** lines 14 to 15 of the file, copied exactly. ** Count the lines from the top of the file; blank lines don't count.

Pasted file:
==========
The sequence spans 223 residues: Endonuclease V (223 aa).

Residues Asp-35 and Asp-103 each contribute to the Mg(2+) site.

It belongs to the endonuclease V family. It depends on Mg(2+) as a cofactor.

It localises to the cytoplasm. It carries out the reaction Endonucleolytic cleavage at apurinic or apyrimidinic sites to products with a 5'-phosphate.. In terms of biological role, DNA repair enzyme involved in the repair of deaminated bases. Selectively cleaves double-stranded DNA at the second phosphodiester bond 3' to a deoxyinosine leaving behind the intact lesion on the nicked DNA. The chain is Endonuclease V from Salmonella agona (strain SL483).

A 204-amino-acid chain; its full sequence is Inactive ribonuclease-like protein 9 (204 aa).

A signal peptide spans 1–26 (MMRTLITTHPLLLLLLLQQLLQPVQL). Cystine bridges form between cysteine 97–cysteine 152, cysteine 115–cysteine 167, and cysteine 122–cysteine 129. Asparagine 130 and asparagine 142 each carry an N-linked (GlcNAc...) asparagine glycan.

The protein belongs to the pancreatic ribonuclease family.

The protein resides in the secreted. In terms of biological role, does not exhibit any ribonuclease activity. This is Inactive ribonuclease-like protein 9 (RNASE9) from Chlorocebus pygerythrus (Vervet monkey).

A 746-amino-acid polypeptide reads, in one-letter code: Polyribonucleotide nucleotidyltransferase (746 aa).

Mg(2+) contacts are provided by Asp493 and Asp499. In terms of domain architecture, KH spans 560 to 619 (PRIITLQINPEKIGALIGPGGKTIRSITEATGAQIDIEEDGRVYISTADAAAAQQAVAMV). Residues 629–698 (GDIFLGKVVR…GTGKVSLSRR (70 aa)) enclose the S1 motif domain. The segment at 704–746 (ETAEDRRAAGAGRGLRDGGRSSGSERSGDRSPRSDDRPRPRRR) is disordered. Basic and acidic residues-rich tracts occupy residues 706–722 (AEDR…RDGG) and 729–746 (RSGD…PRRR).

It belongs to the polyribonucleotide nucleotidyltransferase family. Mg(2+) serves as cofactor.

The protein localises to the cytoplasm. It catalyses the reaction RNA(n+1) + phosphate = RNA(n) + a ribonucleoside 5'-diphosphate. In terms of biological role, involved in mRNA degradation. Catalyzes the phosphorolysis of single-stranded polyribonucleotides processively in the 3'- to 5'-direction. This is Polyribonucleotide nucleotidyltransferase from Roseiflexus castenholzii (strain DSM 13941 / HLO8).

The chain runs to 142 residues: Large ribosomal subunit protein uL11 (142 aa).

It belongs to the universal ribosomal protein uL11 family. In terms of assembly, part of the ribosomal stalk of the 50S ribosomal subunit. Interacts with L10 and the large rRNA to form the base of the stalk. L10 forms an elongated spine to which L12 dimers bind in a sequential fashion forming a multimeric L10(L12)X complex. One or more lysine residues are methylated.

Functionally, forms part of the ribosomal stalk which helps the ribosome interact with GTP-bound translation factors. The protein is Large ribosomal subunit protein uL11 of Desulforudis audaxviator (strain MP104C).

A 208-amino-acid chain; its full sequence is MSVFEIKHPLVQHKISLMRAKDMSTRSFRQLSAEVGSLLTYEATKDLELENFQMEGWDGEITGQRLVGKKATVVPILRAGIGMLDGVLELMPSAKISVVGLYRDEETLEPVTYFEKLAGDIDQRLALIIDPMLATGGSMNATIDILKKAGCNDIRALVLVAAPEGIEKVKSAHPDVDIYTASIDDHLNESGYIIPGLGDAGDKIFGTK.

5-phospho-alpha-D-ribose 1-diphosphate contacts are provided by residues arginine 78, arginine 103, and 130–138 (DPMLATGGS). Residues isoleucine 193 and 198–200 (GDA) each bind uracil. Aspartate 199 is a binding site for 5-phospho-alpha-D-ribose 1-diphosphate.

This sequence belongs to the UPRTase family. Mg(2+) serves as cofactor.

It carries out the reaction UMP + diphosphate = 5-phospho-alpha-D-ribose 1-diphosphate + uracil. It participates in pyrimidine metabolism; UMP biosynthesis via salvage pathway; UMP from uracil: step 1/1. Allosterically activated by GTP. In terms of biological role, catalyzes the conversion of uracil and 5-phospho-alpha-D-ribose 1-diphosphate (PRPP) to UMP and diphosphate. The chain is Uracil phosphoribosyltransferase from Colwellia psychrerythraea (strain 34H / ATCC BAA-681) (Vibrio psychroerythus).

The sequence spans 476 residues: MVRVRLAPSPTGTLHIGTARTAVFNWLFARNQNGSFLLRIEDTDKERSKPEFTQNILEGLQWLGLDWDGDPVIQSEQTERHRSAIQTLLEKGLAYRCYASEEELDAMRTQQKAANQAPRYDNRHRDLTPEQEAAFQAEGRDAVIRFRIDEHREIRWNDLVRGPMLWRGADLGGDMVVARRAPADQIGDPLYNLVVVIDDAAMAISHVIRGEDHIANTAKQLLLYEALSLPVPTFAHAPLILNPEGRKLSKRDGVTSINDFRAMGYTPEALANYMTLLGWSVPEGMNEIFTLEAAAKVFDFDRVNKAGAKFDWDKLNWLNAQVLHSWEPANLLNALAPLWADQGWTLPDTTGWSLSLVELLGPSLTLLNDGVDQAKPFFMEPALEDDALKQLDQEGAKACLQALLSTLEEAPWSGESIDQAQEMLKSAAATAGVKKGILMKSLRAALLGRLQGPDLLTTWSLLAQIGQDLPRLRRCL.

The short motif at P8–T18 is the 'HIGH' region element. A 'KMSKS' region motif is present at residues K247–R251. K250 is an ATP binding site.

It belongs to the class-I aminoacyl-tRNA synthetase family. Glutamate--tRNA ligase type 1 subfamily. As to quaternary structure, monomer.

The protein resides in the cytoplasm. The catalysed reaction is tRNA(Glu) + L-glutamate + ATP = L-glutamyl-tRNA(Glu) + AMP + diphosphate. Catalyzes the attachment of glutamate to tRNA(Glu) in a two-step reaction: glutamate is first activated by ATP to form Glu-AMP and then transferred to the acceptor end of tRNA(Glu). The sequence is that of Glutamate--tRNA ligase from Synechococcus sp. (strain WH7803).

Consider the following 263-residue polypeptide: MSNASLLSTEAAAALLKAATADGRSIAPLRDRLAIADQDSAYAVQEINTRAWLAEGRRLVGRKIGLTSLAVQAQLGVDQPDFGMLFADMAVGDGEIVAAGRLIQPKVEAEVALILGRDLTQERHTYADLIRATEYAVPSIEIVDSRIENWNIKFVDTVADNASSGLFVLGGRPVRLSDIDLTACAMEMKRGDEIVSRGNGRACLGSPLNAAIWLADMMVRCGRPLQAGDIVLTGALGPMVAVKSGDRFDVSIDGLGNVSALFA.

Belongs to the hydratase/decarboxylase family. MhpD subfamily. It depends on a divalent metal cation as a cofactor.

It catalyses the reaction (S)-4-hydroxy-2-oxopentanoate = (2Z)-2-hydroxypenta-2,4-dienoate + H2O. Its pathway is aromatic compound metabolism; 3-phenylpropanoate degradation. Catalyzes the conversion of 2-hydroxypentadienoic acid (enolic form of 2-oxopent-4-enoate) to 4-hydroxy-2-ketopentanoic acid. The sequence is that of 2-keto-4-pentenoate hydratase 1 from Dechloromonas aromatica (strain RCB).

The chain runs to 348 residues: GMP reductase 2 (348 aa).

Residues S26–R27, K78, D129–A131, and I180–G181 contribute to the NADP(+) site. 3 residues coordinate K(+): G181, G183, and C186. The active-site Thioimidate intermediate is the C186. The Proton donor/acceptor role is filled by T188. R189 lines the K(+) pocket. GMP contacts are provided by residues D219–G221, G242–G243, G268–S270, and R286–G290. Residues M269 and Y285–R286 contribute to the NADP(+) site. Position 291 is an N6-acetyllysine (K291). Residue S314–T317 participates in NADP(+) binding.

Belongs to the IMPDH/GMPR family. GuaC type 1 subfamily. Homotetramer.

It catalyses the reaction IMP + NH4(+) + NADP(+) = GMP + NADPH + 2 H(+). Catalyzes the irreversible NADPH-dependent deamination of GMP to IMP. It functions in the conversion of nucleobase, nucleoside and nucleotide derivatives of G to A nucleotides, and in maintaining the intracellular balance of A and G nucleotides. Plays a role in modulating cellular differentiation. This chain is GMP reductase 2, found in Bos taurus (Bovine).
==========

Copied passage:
It belongs to the universal ribosomal protein uL11 family. In terms of assembly, part of the ribosomal stalk of the 50S ribosomal subunit. Interacts with L10 and the large rRNA to form the base of the stalk. L10 forms an elongated spine to which L12 dimers bind in a sequential fashion forming a multimeric L10(L12)X complex. One or more lysine residues are methylated.

Functionally, forms part of the ribosomal stalk which helps the ribosome interact with GTP-bound translation factors. The protein is Large ribosomal subunit protein uL11 of Desulforudis audaxviator (strain MP104C).